The labor of love aspect is important. The most successful scientists are not the most talented. But they are the ones who are impelled by curiosity. They’ve got to know what the answer is.
As quoted in Andrew Grant and Gaia Grant, Who Killed Creativity?: ...And How Do We Get It Back? (2012).
Science quotes on:  |  Answer (201)  |  Aspect (37)  |  Curiosity (89)  |  Impel (2)  |  Important (124)  |  Know (321)  |  Love (164)  |  Scientist (447)  |  Successful (20)  |  Talent (49)

The land! That is where our roots are. There is the basis of our physical life. The farther we get away from the land, the greater our insecurity. From the land comes everything that supports life, everything we use for the service of physical life. The land has not collapsed or shrunk in either extent or productivity. It is there waiting to honor all the labor we are willing to invest in it, and able to tide us across any dislocation of economic conditions.
Advice during the Great Depression, placed in an advertisement, 'Henry Ford on Self-Help', Literary Digest (29 Jun 1932), 113, No. 12, 29, and various other magazines.
Science quotes on:  |  Agriculture (62)  |  Basis (60)  |  Collapse (16)  |  Depression (15)  |  Dislocation (2)  |  Distance (54)  |  Economy (46)  |  Extent (30)  |  Food Security (5)  |  Honor (21)  |  Insecurity (3)  |  Invest (9)  |  Land (83)  |  Life (917)  |  Physical (94)  |  Productivity (13)  |  Root (48)  |  Service (54)  |  Shrink (10)  |  Support (63)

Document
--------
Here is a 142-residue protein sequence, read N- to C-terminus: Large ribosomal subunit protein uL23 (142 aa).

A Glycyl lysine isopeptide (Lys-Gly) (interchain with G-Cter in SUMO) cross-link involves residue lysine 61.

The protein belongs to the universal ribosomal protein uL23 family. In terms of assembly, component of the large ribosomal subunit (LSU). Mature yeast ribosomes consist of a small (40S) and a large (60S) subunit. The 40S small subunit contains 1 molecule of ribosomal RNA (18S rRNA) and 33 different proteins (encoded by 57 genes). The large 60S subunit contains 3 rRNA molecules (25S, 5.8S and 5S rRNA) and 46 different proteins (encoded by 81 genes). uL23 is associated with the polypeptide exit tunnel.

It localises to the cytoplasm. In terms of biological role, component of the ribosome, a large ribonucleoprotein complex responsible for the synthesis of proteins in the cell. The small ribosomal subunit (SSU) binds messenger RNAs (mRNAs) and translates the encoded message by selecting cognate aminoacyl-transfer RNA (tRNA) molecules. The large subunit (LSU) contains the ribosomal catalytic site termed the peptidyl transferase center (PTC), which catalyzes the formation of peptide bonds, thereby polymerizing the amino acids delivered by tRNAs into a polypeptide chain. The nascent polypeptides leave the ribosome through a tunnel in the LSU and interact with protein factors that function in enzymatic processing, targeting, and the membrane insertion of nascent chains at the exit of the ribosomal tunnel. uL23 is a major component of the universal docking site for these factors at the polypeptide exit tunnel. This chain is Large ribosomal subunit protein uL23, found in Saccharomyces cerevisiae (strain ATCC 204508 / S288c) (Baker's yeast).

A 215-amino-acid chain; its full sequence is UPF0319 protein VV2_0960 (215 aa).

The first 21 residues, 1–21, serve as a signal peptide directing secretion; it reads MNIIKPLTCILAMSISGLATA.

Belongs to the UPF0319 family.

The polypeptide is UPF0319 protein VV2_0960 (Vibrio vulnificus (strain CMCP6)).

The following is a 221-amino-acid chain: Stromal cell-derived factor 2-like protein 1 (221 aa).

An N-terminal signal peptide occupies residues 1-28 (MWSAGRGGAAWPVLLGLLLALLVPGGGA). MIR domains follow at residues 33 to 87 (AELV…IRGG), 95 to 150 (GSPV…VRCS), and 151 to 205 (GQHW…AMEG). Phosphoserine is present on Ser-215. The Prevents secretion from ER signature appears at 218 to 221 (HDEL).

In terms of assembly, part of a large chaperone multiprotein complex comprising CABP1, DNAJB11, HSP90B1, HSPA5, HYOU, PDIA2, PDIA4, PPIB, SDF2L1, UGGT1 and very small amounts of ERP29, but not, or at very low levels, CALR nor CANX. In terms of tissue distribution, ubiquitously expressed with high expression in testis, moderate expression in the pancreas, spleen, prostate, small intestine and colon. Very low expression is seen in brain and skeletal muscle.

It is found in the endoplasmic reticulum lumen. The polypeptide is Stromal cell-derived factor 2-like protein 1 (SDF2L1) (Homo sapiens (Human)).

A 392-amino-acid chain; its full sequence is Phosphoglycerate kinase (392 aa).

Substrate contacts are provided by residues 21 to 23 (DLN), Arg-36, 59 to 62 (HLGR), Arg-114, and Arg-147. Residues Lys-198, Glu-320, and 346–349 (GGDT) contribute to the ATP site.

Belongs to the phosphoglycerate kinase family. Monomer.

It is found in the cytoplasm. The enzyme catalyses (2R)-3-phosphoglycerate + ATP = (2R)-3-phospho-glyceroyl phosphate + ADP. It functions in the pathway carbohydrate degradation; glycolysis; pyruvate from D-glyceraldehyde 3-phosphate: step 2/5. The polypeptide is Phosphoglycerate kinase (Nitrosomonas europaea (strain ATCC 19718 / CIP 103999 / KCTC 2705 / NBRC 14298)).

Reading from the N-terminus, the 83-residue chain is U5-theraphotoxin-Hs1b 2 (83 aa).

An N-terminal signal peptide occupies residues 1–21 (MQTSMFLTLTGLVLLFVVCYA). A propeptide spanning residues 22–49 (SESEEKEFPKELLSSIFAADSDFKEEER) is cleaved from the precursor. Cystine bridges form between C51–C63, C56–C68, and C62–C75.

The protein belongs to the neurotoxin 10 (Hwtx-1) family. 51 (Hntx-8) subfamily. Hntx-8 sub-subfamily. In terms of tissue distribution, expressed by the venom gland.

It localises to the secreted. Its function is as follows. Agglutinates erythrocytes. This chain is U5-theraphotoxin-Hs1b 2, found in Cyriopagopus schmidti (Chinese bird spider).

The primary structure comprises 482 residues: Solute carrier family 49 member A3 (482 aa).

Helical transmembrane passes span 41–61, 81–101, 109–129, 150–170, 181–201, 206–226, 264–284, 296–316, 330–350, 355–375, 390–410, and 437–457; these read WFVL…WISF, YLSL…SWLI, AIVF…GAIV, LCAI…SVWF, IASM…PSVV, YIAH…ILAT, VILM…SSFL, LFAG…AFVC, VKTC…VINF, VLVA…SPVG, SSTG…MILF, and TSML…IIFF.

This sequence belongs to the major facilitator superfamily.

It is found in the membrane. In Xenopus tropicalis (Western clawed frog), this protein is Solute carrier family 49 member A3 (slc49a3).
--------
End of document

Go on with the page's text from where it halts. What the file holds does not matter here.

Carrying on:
The owner of the means of production is in a position to purchase the labor power of the worker. By using the means of production, the worker produces new goods which become the property of the capitalist. The essential point about this process is the relation between what the worker produces and what he is paid, both measured in terms of real value. In so far as the labor contract is free what the worker receives is determined not by the real value of the goods he produces, but by his minimum needs and by the capitalists’ requirements for labor power in relation to the number of workers competing for jobs. It is important to understand that even in theory the payment of the worker is not determined by the value of his product.